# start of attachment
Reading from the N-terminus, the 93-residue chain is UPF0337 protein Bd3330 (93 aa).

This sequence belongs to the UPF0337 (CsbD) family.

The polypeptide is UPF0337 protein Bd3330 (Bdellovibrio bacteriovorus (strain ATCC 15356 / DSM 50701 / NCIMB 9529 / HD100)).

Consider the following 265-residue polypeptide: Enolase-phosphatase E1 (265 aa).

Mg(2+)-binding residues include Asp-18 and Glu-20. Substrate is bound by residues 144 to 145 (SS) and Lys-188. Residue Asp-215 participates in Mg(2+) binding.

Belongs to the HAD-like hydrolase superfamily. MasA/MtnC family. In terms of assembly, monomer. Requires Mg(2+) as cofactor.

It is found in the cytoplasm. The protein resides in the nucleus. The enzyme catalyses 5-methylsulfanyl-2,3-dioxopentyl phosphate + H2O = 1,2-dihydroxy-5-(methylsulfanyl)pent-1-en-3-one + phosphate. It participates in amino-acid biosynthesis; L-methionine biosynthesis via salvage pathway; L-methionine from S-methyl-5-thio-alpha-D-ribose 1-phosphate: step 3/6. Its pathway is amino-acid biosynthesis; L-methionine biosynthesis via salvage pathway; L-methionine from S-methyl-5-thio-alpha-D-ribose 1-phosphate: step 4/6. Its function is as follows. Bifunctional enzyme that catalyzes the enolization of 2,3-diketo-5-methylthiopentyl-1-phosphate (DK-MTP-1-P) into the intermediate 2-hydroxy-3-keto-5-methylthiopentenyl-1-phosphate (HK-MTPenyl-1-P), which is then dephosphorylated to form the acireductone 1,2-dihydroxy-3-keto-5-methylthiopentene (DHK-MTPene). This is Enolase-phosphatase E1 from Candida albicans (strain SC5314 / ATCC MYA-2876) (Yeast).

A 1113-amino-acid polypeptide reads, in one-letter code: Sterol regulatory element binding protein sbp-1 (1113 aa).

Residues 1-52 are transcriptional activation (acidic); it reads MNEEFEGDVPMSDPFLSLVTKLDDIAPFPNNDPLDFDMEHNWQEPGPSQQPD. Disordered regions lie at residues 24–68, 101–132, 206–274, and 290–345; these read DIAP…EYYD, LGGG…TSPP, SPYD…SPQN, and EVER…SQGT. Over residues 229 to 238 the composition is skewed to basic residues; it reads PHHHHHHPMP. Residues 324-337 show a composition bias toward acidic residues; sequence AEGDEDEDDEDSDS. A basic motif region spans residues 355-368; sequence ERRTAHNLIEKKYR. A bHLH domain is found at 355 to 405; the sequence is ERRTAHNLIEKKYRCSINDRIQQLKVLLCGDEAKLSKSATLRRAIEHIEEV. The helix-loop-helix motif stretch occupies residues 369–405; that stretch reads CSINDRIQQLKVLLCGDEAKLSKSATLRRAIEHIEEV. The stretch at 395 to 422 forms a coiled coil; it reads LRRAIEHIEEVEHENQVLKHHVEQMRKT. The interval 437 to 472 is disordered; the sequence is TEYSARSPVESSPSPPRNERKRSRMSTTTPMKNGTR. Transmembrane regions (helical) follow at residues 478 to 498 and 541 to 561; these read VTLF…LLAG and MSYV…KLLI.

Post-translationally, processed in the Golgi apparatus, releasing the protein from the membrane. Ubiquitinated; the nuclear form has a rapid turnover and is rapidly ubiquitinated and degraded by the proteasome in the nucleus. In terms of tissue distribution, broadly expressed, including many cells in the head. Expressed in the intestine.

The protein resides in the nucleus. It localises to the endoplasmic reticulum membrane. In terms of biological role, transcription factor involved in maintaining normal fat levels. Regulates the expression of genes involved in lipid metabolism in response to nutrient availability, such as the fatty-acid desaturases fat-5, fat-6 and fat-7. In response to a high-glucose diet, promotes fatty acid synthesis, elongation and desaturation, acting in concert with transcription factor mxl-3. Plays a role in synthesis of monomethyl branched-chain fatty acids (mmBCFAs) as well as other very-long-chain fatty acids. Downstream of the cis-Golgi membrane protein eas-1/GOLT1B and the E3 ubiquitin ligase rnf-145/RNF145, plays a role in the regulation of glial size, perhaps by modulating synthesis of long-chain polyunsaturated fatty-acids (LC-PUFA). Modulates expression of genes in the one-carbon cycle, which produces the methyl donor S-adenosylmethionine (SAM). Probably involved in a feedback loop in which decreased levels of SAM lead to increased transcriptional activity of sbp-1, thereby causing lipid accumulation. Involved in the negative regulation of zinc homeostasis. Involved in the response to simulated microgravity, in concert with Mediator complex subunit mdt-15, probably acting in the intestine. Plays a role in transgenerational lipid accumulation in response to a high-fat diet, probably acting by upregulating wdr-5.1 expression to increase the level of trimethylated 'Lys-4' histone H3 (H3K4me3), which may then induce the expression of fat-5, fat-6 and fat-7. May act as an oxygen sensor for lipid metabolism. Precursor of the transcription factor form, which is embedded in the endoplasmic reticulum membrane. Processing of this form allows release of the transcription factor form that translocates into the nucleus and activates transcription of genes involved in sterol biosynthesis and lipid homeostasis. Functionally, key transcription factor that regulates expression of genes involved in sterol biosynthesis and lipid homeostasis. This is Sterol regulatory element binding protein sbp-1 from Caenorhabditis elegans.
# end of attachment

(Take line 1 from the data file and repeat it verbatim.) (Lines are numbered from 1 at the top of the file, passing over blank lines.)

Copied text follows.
Reading from the N-terminus, the 93-residue chain is UPF0337 protein Bd3330 (93 aa).